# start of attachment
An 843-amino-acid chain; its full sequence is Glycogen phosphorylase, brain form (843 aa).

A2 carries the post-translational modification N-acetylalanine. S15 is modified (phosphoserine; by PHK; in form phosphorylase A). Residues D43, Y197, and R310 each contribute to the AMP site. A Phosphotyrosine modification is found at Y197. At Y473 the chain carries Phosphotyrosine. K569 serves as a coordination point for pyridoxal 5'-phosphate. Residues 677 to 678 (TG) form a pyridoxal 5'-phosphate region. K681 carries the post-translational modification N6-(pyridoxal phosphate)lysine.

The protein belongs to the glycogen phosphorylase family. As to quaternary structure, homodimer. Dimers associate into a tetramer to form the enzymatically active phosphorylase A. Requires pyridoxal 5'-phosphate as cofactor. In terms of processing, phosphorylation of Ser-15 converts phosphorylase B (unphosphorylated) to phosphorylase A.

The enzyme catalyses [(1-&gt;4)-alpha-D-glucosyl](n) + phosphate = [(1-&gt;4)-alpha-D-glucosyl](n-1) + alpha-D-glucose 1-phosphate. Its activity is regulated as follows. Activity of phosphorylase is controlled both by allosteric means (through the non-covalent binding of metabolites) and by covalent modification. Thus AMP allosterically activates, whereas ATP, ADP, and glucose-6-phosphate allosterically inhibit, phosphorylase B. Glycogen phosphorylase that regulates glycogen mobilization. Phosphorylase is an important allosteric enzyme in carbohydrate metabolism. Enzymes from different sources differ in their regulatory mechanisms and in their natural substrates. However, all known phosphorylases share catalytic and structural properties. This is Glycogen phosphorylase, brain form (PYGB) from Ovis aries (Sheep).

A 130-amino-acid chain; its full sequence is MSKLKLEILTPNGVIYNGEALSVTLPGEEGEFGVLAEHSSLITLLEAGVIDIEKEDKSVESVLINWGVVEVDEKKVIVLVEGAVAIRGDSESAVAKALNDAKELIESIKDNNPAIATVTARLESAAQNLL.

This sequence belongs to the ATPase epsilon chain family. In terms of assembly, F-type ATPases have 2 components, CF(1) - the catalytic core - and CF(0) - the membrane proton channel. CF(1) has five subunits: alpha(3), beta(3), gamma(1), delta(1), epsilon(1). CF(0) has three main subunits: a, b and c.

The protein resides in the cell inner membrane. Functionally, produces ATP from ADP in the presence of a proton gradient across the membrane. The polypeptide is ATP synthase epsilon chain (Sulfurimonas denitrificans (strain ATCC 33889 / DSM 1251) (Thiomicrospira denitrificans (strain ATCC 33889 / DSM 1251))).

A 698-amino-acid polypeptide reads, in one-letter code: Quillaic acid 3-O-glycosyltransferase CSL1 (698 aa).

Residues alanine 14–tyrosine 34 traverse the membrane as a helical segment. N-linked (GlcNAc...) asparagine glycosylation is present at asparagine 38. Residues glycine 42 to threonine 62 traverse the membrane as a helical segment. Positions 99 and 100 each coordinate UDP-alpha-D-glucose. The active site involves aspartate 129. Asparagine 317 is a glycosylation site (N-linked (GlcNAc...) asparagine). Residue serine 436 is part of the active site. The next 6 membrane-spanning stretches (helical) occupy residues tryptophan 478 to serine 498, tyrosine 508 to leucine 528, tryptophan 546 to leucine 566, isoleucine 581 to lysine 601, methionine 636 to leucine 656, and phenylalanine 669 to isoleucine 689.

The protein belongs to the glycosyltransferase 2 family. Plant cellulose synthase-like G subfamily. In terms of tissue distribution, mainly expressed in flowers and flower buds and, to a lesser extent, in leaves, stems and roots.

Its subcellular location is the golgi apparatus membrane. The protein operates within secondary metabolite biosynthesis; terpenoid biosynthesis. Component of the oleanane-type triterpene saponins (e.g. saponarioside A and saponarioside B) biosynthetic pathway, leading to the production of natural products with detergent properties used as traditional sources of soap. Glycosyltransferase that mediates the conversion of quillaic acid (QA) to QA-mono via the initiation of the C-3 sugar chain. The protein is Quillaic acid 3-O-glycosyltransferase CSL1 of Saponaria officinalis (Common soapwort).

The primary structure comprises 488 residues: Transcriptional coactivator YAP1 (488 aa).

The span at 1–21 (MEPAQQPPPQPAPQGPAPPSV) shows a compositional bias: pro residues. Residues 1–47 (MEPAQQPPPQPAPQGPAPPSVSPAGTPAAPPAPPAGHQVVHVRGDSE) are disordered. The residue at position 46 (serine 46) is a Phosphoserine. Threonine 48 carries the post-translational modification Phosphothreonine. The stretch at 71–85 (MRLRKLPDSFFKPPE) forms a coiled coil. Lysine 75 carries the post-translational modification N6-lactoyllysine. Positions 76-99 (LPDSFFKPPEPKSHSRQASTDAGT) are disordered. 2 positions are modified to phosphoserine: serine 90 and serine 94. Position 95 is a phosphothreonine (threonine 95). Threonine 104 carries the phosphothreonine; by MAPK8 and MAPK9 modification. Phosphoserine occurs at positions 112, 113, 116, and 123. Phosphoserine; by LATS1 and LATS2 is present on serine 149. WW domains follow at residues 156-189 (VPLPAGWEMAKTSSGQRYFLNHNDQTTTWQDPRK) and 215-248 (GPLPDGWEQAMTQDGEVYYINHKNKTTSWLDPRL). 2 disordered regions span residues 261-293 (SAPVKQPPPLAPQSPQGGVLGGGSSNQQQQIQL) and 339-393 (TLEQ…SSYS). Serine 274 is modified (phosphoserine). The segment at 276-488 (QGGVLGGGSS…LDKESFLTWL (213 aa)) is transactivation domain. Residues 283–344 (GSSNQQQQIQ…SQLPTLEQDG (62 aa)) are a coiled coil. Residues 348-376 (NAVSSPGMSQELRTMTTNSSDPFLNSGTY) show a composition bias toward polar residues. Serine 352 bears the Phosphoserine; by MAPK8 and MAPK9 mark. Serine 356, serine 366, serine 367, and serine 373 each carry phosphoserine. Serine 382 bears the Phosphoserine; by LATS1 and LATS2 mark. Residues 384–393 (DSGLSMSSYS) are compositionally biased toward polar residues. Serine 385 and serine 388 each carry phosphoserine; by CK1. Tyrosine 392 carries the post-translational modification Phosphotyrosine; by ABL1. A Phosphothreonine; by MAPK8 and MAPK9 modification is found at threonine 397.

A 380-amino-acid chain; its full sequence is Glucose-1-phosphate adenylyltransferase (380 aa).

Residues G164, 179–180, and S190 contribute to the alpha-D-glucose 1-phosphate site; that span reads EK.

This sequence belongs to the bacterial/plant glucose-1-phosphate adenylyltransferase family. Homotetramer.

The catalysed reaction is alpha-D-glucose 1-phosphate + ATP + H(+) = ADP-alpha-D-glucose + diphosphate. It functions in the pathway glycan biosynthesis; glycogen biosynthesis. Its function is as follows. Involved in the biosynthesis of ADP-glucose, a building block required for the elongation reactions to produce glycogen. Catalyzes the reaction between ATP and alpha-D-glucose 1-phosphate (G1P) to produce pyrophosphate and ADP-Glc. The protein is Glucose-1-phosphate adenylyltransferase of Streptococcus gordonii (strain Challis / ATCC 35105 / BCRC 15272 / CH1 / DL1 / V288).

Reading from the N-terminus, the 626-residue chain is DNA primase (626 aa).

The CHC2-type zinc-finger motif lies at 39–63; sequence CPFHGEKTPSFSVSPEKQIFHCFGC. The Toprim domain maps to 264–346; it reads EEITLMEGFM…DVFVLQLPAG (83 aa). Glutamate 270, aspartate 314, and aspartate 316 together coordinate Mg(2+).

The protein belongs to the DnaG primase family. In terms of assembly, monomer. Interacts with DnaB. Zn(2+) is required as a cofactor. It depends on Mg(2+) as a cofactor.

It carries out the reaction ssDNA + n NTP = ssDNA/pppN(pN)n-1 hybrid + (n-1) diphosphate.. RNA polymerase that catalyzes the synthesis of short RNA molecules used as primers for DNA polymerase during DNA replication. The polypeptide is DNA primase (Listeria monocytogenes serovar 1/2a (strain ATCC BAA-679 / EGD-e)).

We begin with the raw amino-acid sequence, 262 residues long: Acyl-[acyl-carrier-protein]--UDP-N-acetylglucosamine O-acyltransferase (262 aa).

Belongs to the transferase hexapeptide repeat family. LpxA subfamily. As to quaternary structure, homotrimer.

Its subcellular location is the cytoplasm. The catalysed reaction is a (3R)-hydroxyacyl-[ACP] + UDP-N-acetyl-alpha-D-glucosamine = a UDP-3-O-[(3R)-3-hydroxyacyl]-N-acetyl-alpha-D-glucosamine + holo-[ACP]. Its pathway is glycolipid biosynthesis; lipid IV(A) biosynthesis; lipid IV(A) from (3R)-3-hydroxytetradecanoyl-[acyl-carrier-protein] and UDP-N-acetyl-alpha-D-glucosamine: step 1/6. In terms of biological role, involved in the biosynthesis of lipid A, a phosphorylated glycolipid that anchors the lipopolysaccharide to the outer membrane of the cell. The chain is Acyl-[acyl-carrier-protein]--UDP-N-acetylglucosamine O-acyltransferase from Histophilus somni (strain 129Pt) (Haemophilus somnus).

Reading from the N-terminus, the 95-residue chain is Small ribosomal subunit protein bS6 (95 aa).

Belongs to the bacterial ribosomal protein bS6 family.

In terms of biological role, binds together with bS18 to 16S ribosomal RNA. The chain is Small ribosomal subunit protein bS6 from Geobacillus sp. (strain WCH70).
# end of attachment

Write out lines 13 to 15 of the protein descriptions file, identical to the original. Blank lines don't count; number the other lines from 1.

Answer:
The span at 1–21 (MEPAQQPPPQPAPQGPAPPSV) shows a compositional bias: pro residues. Residues 1–47 (MEPAQQPPPQPAPQGPAPPSVSPAGTPAAPPAPPAGHQVVHVRGDSE) are disordered. The residue at position 46 (serine 46) is a Phosphoserine. Threonine 48 carries the post-translational modification Phosphothreonine. The stretch at 71–85 (MRLRKLPDSFFKPPE) forms a coiled coil. Lysine 75 carries the post-translational modification N6-lactoyllysine. Positions 76-99 (LPDSFFKPPEPKSHSRQASTDAGT) are disordered. 2 positions are modified to phosphoserine: serine 90 and serine 94. Position 95 is a phosphothreonine (threonine 95). Threonine 104 carries the phosphothreonine; by MAPK8 and MAPK9 modification. Phosphoserine occurs at positions 112, 113, 116, and 123. Phosphoserine; by LATS1 and LATS2 is present on serine 149. WW domains follow at residues 156-189 (VPLPAGWEMAKTSSGQRYFLNHNDQTTTWQDPRK) and 215-248 (GPLPDGWEQAMTQDGEVYYINHKNKTTSWLDPRL). 2 disordered regions span residues 261-293 (SAPVKQPPPLAPQSPQGGVLGGGSSNQQQQIQL) and 339-393 (TLEQ…SSYS). Serine 274 is modified (phosphoserine). The segment at 276-488 (QGGVLGGGSS…LDKESFLTWL (213 aa)) is transactivation domain. Residues 283–344 (GSSNQQQQIQ…SQLPTLEQDG (62 aa)) are a coiled coil. Residues 348-376 (NAVSSPGMSQELRTMTTNSSDPFLNSGTY) show a composition bias toward polar residues. Serine 352 bears the Phosphoserine; by MAPK8 and MAPK9 mark. Serine 356, serine 366, serine 367, and serine 373 each carry phosphoserine. Serine 382 bears the Phosphoserine; by LATS1 and LATS2 mark. Residues 384–393 (DSGLSMSSYS) are compositionally biased toward polar residues. Serine 385 and serine 388 each carry phosphoserine; by CK1. Tyrosine 392 carries the post-translational modification Phosphotyrosine; by ABL1. A Phosphothreonine; by MAPK8 and MAPK9 modification is found at threonine 397.

A 380-amino-acid chain; its full sequence is Glucose-1-phosphate adenylyltransferase (380 aa).

Residues G164, 179–180, and S190 contribute to the alpha-D-glucose 1-phosphate site; that span reads EK.